Storing, Issuing and Reordering Supplies Many supply items should be stored in a way to ensure that the products already there are used before items that

just arrive This method of using products in the order in which they were received is known as first-in/first-out or FIFO (usually new items are stocked behind other similar products or rotated left to right) Shelf-life is the amount of time a product can remain in storage before it looses its value (ie. Date on milk) Hotels and restaurants often set a reorder point for certain products, which establishes a par level for quantities of products in inventory Financing Various Forms of Ownership Hotel and Restaurant Ownership

Franchise: Legal agreement to operate a business under the name of an already established business trade name Franchisee pays a royalty and an initial fee for the right to own a business and management system under the name of the recognized company (instant brand recognition, national advertising, training, site selection, operating is provided by franchisor) Franchisor lends the trademark, the trade name, and often the business system to the franchisee,

Hotel and Restaurant Ownership About 76% Of all fast food restaurants are franchises Hotel and Restaurant Ownership Sole Proprietorship: owing and operating a business, accepting all legal and financial

responsibilities, accepts all the risks, getting all the profit, no partner Disadvantage: all liabilities, no one to share the work involved Hotel and Restaurant Ownership Partnership: When two or more people own a business and share the risks, responsibilities, and profits, usually with one general partner (who will have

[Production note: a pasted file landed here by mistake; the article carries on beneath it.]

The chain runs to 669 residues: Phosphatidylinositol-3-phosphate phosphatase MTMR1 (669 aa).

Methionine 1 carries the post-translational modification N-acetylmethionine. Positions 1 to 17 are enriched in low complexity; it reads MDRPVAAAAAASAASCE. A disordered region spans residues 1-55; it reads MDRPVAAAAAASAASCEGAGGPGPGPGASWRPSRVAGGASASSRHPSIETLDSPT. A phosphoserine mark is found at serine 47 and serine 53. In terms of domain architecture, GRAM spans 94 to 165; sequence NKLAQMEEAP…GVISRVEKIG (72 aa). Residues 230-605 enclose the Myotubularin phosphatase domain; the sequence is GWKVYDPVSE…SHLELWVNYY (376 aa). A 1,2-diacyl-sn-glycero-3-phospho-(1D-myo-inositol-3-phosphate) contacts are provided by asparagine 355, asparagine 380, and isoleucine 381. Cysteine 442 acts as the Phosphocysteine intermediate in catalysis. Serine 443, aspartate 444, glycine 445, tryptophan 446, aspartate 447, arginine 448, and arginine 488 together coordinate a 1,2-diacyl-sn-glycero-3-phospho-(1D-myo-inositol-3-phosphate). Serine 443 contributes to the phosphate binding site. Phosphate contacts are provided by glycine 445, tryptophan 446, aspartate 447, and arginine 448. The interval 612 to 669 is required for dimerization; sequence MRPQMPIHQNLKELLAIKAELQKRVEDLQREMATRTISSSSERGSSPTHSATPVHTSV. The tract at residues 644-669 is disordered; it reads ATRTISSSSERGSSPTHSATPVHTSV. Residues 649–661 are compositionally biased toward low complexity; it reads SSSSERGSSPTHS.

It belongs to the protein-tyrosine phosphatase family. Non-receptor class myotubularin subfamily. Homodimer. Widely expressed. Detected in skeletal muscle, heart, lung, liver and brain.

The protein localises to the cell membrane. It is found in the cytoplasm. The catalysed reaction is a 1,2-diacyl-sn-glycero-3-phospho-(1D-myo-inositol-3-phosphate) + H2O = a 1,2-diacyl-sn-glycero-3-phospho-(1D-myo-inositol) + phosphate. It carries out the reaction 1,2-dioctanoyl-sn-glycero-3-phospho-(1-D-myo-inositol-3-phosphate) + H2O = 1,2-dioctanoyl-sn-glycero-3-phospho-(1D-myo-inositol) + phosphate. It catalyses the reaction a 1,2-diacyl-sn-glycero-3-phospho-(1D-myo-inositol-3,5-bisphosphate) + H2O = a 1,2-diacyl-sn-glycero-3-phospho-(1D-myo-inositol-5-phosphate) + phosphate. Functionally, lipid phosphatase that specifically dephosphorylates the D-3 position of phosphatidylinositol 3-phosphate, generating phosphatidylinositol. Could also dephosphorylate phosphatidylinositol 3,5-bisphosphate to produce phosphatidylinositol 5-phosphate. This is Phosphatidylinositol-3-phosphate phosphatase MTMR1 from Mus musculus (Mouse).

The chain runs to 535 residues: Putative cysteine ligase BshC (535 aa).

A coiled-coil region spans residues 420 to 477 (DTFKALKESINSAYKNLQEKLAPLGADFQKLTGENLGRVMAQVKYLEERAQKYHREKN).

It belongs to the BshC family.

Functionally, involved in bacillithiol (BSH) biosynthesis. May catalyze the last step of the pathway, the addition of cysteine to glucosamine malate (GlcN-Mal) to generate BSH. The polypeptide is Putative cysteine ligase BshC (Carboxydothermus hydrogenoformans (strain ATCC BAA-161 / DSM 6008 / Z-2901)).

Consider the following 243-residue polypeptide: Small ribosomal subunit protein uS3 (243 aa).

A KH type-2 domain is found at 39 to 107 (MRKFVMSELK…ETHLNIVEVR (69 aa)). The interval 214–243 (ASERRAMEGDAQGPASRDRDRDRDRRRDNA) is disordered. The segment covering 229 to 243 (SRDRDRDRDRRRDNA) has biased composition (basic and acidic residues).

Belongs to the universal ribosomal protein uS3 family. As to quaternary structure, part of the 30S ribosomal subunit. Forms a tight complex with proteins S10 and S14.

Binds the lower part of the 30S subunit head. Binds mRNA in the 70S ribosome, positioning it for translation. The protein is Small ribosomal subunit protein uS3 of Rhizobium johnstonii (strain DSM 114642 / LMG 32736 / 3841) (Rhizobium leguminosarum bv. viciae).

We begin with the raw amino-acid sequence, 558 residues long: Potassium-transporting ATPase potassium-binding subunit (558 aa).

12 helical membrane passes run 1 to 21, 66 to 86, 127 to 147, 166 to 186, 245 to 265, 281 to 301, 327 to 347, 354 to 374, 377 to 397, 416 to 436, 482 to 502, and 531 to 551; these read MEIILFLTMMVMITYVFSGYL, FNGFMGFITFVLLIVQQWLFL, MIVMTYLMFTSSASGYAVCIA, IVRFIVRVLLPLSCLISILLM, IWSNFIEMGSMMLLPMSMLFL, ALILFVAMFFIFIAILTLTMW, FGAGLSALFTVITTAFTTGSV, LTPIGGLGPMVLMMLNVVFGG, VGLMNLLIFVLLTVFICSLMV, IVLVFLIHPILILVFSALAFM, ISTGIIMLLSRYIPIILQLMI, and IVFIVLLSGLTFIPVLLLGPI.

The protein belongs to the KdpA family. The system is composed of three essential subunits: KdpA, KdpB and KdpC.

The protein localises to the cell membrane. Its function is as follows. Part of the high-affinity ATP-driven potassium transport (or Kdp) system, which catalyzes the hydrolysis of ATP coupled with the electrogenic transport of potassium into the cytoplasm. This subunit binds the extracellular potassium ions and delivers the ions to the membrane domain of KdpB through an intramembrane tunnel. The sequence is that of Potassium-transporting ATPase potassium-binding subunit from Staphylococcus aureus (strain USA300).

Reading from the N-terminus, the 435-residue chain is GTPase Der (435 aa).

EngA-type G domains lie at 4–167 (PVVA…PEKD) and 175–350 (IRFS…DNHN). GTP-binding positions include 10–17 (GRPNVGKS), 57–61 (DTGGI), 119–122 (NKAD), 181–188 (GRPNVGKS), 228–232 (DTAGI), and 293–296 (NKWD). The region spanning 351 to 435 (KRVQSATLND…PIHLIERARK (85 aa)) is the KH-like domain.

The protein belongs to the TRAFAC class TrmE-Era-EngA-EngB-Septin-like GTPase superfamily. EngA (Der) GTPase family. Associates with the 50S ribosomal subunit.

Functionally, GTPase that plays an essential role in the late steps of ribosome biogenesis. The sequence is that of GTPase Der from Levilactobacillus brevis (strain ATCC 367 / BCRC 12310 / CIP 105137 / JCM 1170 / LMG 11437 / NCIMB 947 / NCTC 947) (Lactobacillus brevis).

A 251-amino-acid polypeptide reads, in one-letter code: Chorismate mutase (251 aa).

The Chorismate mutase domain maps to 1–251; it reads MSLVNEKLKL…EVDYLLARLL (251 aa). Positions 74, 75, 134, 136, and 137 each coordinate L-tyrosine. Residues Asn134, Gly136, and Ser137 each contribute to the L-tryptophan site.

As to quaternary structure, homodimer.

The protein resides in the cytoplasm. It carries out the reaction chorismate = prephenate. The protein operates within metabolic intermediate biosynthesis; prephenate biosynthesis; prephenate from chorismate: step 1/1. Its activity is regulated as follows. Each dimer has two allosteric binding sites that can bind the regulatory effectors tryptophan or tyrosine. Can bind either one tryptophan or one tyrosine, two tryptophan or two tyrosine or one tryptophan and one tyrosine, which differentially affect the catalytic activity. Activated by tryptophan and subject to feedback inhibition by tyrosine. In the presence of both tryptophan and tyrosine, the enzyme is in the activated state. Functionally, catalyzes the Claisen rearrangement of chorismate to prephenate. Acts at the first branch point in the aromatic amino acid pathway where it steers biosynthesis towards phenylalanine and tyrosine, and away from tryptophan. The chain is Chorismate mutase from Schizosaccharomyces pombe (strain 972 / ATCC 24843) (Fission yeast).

unlimited liability and usually manages the business) sometimes all partners are named as general partners Advantage: easy to set up, partners have full control Disadvantage: partners may soon disagree on management of business Hotel and Restaurant Ownership Corporation: registered or chartered by state and is owned by stockholders, must have a board of directors, chief executive officer and chief financial officer, corporation management runs the business, profits go to

the stock holders Corporation Names Corporations may own several Brand Names Example: Hilton, Sheraton, Marriott Cendant Corporation owns e different hotel brands Days Inn, Ramada, Super 8, Wingate,Villager, etc Major corporations also own restaurant chains

Tricon Global owns: KFC, Pizza Hut, Taco Bell Brinker owns: Chilis, Macaroni Grill and Cozymels Financing Sources The money necessary to run a business is known as capital (which includes money, real estate, equipment, and tools needed to produce goods and services to sell) Debt Capital: when you borrow

money from commercial finance companies or banks for your business and have to pay it back with interest Financing Sources Line of Credit: usually given by banks to businesses to allow them to have money when needed for operations Banks dont take as big of a risk as do commercial finance companies, however, you have to pay finance

companies higher rates of interest for your borrowed money Financing Sources Equity Capital: money loaned to a business for part ownership, or equity in the business, also called risk capital because of the risk taken by the one that makes the loan Example: personal savings, private investors, partners, friends, relatives,

venture capitalists